Booking tickets was necessary at this time of the year, considering each ticket was timed and was limited per time slot. I have to say – the museum part of the Guinness storehouse was bar none. I learned so much about growing, harvesting and roasting hops, how to smell and taste the various components of Guinness stout, and even the history of the family and the business. I might even be able to brew beer at home now.

Yeah, right. Bathtub gin is as close as I’d get here.

The Storehouse had a great hands-on exhibit with entertaining and interesting information. I had no idea how beer barrels were made and that Guinness employed a great deal of craftsmen to make the barrels (called coopers). Also, Guinness had its own shipping line. Awesome.

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Another interesting component was the floor detailing the Guinness advertising over the years, from the famous toucan to the ostrich and other animal characters. The fish riding a bicycle and whistling oyster were amazing and such a fun part of the visit.

We also took part in a Guinness tasting experience. Misting diffusers send up the scent of barley, hops, malt, and yeast – the key ingredients to the brew. Then, we received a mini shot glass Guinness pint and were given tips on how to taste the different flavours of the beer. I really came to appreciate the taste.

With each adult ticket, you get a free pint of Guinness at the restaurants upstairs (Level 5) or the Gravity Bar, at the very top. The Gravity Bar was fabulous – 360′ views of historic Dublin, lounging areas, and a huge bar serving up pint after pint. There were historical markers on the windows as well, so I could read about what I was viewing outside. I may have strong-armed my mum into giving me her free Guinness ticket since she wasn’t as much of a fan of the dark stuff as I was.

Alright, I totally did. Two pints and a view was not a bad way to spend my last morning in Dublin.


Although it wasn’t a castle or a cathedral or a beacon of beer, there was another building I loved in Dublin – the Sunlight Chambers. I had first come upon this building while on the Big Bus tour earlier in the week, but I was interested in returning to the Sunlight Chambers and seeing it up close.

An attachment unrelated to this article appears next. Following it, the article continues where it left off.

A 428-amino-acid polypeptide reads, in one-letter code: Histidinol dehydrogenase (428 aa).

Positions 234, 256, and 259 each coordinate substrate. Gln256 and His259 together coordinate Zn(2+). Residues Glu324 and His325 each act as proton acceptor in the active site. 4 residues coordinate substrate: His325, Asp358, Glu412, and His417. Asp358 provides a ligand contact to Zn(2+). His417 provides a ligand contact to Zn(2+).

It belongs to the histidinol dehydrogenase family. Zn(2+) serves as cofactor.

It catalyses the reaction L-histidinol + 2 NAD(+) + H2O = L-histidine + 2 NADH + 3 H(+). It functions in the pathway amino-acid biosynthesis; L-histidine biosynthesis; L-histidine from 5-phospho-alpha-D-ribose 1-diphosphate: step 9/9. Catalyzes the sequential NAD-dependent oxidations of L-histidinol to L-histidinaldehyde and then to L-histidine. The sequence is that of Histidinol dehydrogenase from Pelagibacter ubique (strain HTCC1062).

The building on the River Liffey, at Essex Quay and Parliament Street, just by the Grattan Bridge, showed an interesting fresco on its exterior – the history of soap and hygiene. Why, you ask? The building used to be owned by the soap-making Lever Brothers, so the building was commissioned to reflect that. It’s like saying, hey, ya’ll, this is why we’re rich. It was also a pretty “set-in-stone” advertisement for their products as well. Anyway – it’s worth a good look, and you’ll get to see the mer-horses on the Grattan Bridge as well.


Also, not far from where we were staying was the oldest pub in Dublin – The Brazen Head. We stopped there for dinner and drinks one night. However, I have to say, Arthur’s pub in The Liberties had better food and a more friendly atmosphere overall. Their Irish stew, Shepherd’s pie, and Beef and Guinness stew were fabulous. Try a few pubs outside of the famous Temple Bar – you never know what you’ll find and who you’ll meet along the way.

But if you’re weary of pub food, eat at Crackbird in the Temple Bar neighborhood. Their metal bucket of crispy buttermilk fried chicken, potato salad (or other sides), and variety of delicious sauces hit the spot completely. We ate there twice and demolished the chicken each time. I could just eat the dipping sauces on their own, they were that great – Sriracha, whipped feta and lemon, and rosemary honey.


Whilst only spending a week in Dublin, my family and I were able to see so many different cultural and historical sites. With two tours outside the city, I learned why Ireland is called the Emerald Isle – it’s so stunningly green and beautifully wild in turns. I still have ever so much more to see and learn about Ireland, but that is for another time.

It just means I’ll have to go back, and I am perfectly alright with that.